One of the crucial lessons of banking is that when you lend someone say $1 million you, as a banker, have a commanding position with the borrower, but when you lend him $26 billion, as is the case of the Dubai World bankers, then frankly speaking you cannot afford to take as tough a position as you may seek. As dismal as that may sound, Dubai World, Dubai and the UAE also have a reputation they want to protect and ofcourse heal the recent acrimonious display of relations with lenders and bond holders. Armed with a new bankruptcy law, administered by some of the best western legal minds, does mean that creditors of Dubai World will have to get used to the legal formalities of such laws in the case of debt recoveries. The litmus test that will apply in such reorganization applications is that a) the company made its best efforts to convince the creditors on its reorganization plan, b) the plan provides relief to the company to reorganize itself and implement a plan that c) provides the economic possibility of a recovery better than say a fire sale would at the present.
If this test is met then the judges will be inclined to allow the company the time and the patience to meet the objectives of the plan and something the creditors may well have to swallow. Indeed, UAE entities will be penalized over the cost of new borrowing should this be the route taken.
However, my call is that when the bankers sit around the table with the company and its advisers there has to be a sense of balance that they will have to gauge. Its all fine to be publicly emotional about the whole sordid episode but we are dealing with huge sums of money and bankers cannot, and should not, let their ego's into the way. I would suspect if the plan is workable, and this is reasonably demonstrated in such a meeting then banks could agree to a restructuring of their loans in a manner which allows them interest payments and a defined structure for the future repayments of the principal amount lent.
On Dubai World's side, just because the recent legislation gives them negotiating clout does not mean they wield it. Some of the best deals break down when people get stubborn over what in the end are minor issues. Dubai World should, in my opinion look at some of the assets it holds and assure the banks that there is a plan for the sale of these assets and to satisfy them that their entire lending did not go down into a bottomless pit. Yes the land bank held by Dubai World's property arms is seriously impaired, but realistically speaking real estate may get sick from time to time but it never does really die. If the wait period is say 5 years under a restructured plan then there is a high chance that some of these impaired values may well recover, while not the to dizzy heights of two years back, but certainly well off the bottom that we saw a month back.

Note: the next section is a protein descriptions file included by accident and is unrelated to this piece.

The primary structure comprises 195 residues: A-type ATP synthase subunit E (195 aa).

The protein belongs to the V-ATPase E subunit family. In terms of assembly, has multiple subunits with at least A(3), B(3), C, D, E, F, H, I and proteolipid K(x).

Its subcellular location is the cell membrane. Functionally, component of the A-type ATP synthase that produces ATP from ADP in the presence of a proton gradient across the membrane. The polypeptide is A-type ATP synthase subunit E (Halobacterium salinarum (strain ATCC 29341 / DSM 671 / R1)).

Dubai`World will have to also think more pragmatically and let go those plans that do not seem feasible at the moment. There is no joy in hanging onto a master plan of a project when it is highly unlikely for it to materialize in the next few years. What bankers and lenders need assurance is that the realities of the market situation are recognized and there is a willingness to cut the cloth to that size. I do know that some bankers will remain adamant about being repaid in full, perhaps buoyed by the recent news that in talks in London senior Dubai officials said repaying all the debts in full was an option. However, testing that will through the bankruptcy court is not a wise choice. I would always say that sometimes a bad settlement is better than a good court case.
I do feel that bankers are well advised to hammer out a balanced agreement and assist in the restructuring of the company. This is really the way forward that gives enough elbow room for everyone to move forward and has the best chance of being in a position that is better then where things stand today.